Najaf is the site of the tomb of Ali, Muhammad’s son-in-law, the Fourth Caliph and First Imam, and like Qom it is a center of Shia scholarship. The Shrine of Ali is one of Shia Islam’s holiest places, and the city that grew up around it has remained a center of Shia thought, even under Sunni and secular governments. Khomeini moved to Najaf in 1965, after being sent into exile by the Shah, and spent thirteen years there, during which time he formulated much of the political theory he was to put into practice following the 1979 Revolution. Najaf has never been an easy city to govern — its residents revolted against both the Ottomans and Saddam Hussein — Najaf has also served as the base for radical Shia leader Moqtada al-Sadr’s Mahdi militia fighting the postwar Iraqi government and the U.S. Army. On January 20th of 2007, gunmen abducted and later killed five U.S. servicemen.
Husayn, Ali’s son, Muhammad’s grandson, and the central martyr in the Shia tradition, died at Karbala and is buried there. For the Shia, his tomb is the holiest site outside of Mecca and Medina, and many make the pilgrimage there — up to a million pilgrims visit the city to observe Ashura, the anniversary of Husayn’s death. Like Najaf the city has become home to a number of Shia madrassas, or Islamic religious schools.
At Ashura, Karbala is the site of the “ta’ziya,” a passion play that reenacts the circumstances leading up to the martyrdom. The ritual is practiced elsewhere, but the observance is particularly intense in Iraq in general and at Karbala in particular, including a bloody self-flagellation ritual — in which young men not only whip themselves, but cut their scalps with swords — rarely practiced elsewhere in the Islamic world.
The shrines to Musa al-Kazim and Muhammad al-Jawwad, the 7th and 9th Imams, are located in Kazimayn, now a Baghdad suburb. Baghdad itself served as the capital of the Sunni Caliphate on several occasions from the 8th through the 13th centuries; it was only part of a Shia state for the first few decades of the 16th century, when it came under Safavid rule.
Samarra is the site of the shrines to the 10th and 11th Imams, Ali al-Hadi and Hassan al-Askari, though more interestingly the city is also the place from which the 12th “Hidden” Imam, Muhammad al-Mahdi, is believed to have entered his period of occultation. There is a shrine built atop the cellar in which the child Imam was last reported seen. In 2006 the golden dome of the Al Askari mosque was bombed and sustained massive damage. Many analysts describe the bombing as the beginning of a sectarian civil war in Iraq.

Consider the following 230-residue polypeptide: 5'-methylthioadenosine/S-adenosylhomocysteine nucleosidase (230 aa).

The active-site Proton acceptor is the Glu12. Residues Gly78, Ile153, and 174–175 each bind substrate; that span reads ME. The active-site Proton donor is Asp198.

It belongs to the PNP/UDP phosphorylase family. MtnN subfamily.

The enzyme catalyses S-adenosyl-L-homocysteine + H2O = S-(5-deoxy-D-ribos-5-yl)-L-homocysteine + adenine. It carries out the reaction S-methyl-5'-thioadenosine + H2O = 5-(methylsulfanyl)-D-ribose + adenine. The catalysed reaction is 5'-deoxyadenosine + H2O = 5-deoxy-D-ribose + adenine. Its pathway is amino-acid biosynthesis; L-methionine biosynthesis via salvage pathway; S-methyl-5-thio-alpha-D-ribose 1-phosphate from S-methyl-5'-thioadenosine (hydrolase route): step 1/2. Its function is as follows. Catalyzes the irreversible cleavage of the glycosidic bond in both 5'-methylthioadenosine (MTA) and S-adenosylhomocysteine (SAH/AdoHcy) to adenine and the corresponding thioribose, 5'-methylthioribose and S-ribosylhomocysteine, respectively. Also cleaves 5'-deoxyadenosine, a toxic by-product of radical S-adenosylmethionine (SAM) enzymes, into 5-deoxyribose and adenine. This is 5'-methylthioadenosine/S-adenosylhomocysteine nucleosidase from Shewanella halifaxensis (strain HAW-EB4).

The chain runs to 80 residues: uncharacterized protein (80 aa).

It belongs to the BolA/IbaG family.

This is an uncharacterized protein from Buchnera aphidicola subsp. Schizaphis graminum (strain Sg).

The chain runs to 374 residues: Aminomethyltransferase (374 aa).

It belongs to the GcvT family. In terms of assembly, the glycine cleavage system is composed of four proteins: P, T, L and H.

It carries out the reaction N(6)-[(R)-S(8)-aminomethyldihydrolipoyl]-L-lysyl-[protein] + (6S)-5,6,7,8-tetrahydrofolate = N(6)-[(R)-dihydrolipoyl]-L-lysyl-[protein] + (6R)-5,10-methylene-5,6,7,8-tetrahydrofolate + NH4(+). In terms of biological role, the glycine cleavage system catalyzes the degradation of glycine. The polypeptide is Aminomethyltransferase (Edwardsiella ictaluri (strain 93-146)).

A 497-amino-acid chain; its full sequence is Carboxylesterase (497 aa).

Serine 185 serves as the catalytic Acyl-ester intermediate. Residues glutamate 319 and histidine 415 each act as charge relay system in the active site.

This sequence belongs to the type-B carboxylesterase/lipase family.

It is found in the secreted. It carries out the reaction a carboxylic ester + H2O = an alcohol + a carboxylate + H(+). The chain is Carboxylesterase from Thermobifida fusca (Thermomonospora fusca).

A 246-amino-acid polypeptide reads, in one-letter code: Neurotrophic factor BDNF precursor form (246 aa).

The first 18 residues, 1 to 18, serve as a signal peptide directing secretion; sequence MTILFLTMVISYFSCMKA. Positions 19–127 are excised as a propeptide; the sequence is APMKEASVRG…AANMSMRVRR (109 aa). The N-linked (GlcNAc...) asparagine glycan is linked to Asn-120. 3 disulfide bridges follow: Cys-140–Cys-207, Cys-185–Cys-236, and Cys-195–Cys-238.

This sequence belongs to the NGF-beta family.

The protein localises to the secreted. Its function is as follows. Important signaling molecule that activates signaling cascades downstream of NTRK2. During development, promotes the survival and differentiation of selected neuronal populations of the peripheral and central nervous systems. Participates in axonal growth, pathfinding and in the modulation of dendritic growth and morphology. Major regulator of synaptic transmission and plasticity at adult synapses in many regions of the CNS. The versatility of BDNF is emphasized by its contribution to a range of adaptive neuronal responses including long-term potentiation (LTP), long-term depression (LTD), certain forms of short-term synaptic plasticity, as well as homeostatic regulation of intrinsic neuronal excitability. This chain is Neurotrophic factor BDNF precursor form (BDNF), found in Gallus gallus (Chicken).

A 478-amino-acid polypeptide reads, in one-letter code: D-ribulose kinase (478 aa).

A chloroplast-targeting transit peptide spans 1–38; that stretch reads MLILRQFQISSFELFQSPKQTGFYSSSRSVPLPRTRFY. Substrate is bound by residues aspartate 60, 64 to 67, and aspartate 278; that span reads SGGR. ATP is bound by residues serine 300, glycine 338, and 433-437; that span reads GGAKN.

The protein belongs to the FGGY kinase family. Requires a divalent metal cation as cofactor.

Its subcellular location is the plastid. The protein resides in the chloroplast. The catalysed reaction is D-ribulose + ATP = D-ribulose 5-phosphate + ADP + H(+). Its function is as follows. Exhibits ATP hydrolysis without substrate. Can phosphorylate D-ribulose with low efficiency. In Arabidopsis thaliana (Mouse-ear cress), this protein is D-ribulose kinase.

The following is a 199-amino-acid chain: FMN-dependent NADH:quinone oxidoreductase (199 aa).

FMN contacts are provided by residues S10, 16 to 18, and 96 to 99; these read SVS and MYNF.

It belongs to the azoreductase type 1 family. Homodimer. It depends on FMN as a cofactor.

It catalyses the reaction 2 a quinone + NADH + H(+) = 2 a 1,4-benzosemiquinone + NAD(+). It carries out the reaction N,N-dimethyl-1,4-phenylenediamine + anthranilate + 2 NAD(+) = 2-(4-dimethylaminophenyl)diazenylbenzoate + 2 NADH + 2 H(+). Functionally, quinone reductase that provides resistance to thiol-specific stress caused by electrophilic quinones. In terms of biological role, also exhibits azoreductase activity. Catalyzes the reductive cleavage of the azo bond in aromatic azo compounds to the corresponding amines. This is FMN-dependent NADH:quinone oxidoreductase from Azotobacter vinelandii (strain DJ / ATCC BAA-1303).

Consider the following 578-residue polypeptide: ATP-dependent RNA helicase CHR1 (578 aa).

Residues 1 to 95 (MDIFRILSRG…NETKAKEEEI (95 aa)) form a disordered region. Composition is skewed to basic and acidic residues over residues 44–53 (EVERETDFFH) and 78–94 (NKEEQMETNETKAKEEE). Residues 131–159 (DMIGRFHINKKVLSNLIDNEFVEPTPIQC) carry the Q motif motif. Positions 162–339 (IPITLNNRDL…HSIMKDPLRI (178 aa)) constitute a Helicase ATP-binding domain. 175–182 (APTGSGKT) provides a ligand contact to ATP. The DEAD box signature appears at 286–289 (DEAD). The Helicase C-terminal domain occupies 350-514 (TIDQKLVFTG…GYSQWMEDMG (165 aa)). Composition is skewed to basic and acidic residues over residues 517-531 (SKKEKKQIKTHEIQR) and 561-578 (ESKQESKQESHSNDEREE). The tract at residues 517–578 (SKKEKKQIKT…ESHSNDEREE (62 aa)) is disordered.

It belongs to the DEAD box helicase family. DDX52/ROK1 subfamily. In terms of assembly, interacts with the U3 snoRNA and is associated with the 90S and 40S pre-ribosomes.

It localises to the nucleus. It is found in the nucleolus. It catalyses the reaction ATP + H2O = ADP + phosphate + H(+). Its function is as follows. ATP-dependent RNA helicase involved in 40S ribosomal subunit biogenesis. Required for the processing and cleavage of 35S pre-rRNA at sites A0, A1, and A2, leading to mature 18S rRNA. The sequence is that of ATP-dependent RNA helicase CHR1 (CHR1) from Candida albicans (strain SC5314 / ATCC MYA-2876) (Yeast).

Pilgrimage to Mecca is compulsory, at least once in a lifetime, for all Muslims who can possibly afford it. The “hajj” (pilgrimage) itself centers on the Great Mosque surrounding the Kaaba, the cubical structure thought to have been built by Abraham and Ishmael — the shrine that the world’s Muslim’s face in prayer everyday.
The hajj is tightly regulated by the Saudi Arabian government, which limits the number of visitors (generally to two million) for the annual observance, and forbids political activity or sloganeering during the pilgrimage. Following the 1979 Islamic Revolution, however, Iranian Shia pilgrims challenged this authority, waving portraits of Khomeini and openly chanting anti-Israeli and anti-U.S. slogans along the route and at the Kaaba itself; tensions came to a head in 1987 when 400 pilgrims were killed in fighting between Iranian demonstrators and Saudi police. The Iranian protests were widely seen — as was the 1989 fatwa against Salman Rushdie — as challenges to Sunni dominance. Since the 1990s, relations have improved, especially following Iraq’s invasion of Kuwait, and the hajj has been peaceful since.
While Medina is an important, if optional, stop for pilgrims on the hajj, it is a pilgrimage destination for the Shia. The shrines to the 2nd and 4th Imams, Hasan and Ali Zayn al-Abidin, are located there; Muhammad’s daughter Fatima is also buried in Medina.